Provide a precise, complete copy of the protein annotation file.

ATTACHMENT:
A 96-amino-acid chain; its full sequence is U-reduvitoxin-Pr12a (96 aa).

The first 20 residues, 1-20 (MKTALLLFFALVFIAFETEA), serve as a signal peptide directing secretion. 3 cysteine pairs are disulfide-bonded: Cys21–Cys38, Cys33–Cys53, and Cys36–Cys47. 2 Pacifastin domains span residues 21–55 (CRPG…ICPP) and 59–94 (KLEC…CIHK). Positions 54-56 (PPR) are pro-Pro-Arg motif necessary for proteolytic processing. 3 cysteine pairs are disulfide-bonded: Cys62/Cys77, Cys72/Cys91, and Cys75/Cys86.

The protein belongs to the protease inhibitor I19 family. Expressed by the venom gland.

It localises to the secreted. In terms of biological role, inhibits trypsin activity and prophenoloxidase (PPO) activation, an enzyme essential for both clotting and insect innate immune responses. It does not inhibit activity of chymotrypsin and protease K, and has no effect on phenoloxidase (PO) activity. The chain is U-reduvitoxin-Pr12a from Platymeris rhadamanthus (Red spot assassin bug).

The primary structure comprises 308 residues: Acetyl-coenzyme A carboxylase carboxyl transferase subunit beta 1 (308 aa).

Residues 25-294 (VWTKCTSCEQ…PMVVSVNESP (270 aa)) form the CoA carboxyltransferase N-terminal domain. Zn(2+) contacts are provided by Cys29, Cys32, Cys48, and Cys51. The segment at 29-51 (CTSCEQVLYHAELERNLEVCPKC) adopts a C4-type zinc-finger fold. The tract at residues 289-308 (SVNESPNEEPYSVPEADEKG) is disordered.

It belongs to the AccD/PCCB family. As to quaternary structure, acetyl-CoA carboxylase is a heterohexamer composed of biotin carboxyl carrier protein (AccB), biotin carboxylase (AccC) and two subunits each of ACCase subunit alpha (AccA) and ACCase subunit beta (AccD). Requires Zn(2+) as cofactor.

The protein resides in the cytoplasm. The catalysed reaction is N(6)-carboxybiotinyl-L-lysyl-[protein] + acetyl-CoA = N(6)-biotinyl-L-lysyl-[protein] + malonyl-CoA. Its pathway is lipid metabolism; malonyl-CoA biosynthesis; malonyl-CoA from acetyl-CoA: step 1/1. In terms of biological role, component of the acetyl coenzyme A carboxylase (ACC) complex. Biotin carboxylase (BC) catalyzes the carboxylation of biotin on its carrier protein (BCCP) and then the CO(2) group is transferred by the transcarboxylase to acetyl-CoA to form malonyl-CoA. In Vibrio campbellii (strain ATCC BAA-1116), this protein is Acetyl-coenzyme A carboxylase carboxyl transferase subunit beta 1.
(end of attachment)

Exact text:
A 96-amino-acid chain; its full sequence is U-reduvitoxin-Pr12a (96 aa).

The first 20 residues, 1-20 (MKTALLLFFALVFIAFETEA), serve as a signal peptide directing secretion. 3 cysteine pairs are disulfide-bonded: Cys21–Cys38, Cys33–Cys53, and Cys36–Cys47. 2 Pacifastin domains span residues 21–55 (CRPG…ICPP) and 59–94 (KLEC…CIHK). Positions 54-56 (PPR) are pro-Pro-Arg motif necessary for proteolytic processing. 3 cysteine pairs are disulfide-bonded: Cys62/Cys77, Cys72/Cys91, and Cys75/Cys86.

The protein belongs to the protease inhibitor I19 family. Expressed by the venom gland.

It localises to the secreted. In terms of biological role, inhibits trypsin activity and prophenoloxidase (PPO) activation, an enzyme essential for both clotting and insect innate immune responses. It does not inhibit activity of chymotrypsin and protease K, and has no effect on phenoloxidase (PO) activity. The chain is U-reduvitoxin-Pr12a from Platymeris rhadamanthus (Red spot assassin bug).

The primary structure comprises 308 residues: Acetyl-coenzyme A carboxylase carboxyl transferase subunit beta 1 (308 aa).

Residues 25-294 (VWTKCTSCEQ…PMVVSVNESP (270 aa)) form the CoA carboxyltransferase N-terminal domain. Zn(2+) contacts are provided by Cys29, Cys32, Cys48, and Cys51. The segment at 29-51 (CTSCEQVLYHAELERNLEVCPKC) adopts a C4-type zinc-finger fold. The tract at residues 289-308 (SVNESPNEEPYSVPEADEKG) is disordered.

It belongs to the AccD/PCCB family. As to quaternary structure, acetyl-CoA carboxylase is a heterohexamer composed of biotin carboxyl carrier protein (AccB), biotin carboxylase (AccC) and two subunits each of ACCase subunit alpha (AccA) and ACCase subunit beta (AccD). Requires Zn(2+) as cofactor.

The protein resides in the cytoplasm. The catalysed reaction is N(6)-carboxybiotinyl-L-lysyl-[protein] + acetyl-CoA = N(6)-biotinyl-L-lysyl-[protein] + malonyl-CoA. Its pathway is lipid metabolism; malonyl-CoA biosynthesis; malonyl-CoA from acetyl-CoA: step 1/1. In terms of biological role, component of the acetyl coenzyme A carboxylase (ACC) complex. Biotin carboxylase (BC) catalyzes the carboxylation of biotin on its carrier protein (BCCP) and then the CO(2) group is transferred by the transcarboxylase to acetyl-CoA to form malonyl-CoA. In Vibrio campbellii (strain ATCC BAA-1116), this protein is Acetyl-coenzyme A carboxylase carboxyl transferase subunit beta 1.